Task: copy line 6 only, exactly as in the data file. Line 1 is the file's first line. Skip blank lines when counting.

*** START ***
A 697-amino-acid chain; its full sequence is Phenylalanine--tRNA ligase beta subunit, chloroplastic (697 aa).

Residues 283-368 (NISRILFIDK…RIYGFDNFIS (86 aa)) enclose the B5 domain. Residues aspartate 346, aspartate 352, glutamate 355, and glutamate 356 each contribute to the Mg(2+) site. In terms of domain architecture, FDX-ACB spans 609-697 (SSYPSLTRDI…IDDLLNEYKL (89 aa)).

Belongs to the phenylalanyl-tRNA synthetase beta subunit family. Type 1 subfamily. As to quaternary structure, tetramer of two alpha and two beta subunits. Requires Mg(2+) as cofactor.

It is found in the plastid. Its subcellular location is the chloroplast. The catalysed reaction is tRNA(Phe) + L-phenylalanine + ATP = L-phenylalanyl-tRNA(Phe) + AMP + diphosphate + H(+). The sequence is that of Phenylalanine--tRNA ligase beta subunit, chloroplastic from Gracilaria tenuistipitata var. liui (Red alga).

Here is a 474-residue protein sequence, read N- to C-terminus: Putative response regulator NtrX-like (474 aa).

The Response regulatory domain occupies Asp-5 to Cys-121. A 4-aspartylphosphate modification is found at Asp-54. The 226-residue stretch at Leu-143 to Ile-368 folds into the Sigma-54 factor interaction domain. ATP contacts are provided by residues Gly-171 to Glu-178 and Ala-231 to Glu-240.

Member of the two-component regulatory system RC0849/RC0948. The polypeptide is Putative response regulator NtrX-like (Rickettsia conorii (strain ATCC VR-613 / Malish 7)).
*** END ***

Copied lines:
The Response regulatory domain occupies Asp-5 to Cys-121. A 4-aspartylphosphate modification is found at Asp-54. The 226-residue stretch at Leu-143 to Ile-368 folds into the Sigma-54 factor interaction domain. ATP contacts are provided by residues Gly-171 to Glu-178 and Ala-231 to Glu-240.